Blacksmiths' tale on screen - Focus on Basta community
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- Published 26.03.14
|Stills of the docu-drama on Basta blacksmiths titled The Tale of Kol-Lohar. Telegraph pictures|
Bhubaneswar, March 25: Unlike the mainstream Odia films that are reluctant to dig out original stories from the state, documentary filmmakers have a knack of unravelling enticing tales.
After making a docu-drama titled The Voice of Silence, 34-year-old filmmaker Manas Sahoo has come up with another docu-drama titled The Tale of Kol-Lohar. The film is based on a community of blacksmiths residing at Basta in Balasore.
The particular blacksmith community that mingled with Kolha tribes for generations is called Kol–Lohar.
The film begins with a young blacksmith named Mohan, catching a train from Bhubaneswar to reach his native place Balasore.
He often travels to Bhubaneswar to get some new orders from the wholesale iron equipment dealer.
Once, he accidentally meets a woman researcher who wants to know the story of Lohars. Mohan agrees to show her the lifestyle, believes, customs et al of his clan.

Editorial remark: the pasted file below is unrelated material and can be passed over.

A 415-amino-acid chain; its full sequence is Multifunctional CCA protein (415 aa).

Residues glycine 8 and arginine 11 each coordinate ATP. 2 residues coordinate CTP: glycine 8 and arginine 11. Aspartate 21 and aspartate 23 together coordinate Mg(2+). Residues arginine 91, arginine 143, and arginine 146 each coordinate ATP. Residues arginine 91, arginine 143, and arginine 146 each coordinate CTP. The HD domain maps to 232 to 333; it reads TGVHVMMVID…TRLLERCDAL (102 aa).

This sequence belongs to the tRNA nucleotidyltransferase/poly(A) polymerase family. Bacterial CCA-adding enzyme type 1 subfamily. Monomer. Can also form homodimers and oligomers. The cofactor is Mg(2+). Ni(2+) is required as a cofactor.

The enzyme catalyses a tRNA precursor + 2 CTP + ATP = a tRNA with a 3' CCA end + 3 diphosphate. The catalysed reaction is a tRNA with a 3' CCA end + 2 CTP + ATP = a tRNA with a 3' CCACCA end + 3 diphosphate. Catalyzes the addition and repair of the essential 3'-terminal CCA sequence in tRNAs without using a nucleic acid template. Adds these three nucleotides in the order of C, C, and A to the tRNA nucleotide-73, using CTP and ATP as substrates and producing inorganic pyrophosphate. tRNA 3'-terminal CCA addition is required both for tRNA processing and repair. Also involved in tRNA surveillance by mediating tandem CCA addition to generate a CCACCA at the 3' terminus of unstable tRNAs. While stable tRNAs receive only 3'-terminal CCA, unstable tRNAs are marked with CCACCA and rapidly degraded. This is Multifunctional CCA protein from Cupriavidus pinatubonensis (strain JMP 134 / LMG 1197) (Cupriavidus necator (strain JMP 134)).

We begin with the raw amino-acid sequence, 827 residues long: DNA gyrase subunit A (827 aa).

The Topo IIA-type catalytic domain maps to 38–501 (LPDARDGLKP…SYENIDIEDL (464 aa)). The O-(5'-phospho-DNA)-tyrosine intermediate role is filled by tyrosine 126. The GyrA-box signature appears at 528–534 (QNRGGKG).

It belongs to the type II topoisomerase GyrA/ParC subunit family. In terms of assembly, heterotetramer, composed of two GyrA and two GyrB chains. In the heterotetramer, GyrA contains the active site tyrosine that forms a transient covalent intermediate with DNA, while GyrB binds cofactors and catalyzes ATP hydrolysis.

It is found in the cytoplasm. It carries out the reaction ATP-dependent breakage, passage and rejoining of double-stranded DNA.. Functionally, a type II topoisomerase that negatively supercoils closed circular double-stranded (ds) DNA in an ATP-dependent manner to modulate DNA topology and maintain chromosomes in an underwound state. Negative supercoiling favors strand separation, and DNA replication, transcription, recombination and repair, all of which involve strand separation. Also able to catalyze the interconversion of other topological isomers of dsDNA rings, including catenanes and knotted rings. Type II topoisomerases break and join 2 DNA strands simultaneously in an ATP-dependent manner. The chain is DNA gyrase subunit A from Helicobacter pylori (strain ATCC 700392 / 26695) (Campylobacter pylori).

The tales narrated by Mohan ranges from the diligent and laborious nature of his kith and kin to the trials and tribulations of his community members.
The film shows many aspects of their culture such as showcasing the Narta song that is a must during celebrations and the Karama Festival when all villagers go to jungle to worship and invoke the deity Karama.
The film also captures the tribal blacksmiths praying on a full moon night for good fortune and drinking the local wine Handia for merriment.
The film also brings forth their hardships. People dying of diseases and snakebites and young kids being compelled to learn the skills in able to assist their parents make for gut-wrenching visuals.
“Along with looking at the lives of the blacksmiths, the film also focuses on the development of Iron industries and consequently the depreciating value of a Lohar,” said Manas, an alumnus of a Chennai based film Institute.
“It is hard to integrate fiction and facts and it took me a year to make the 53-minute film,” he adds.
He has been involved with theatre and script writing for the past 14 years and wishes to screen his film at various festivals and send it for the National Film Awards.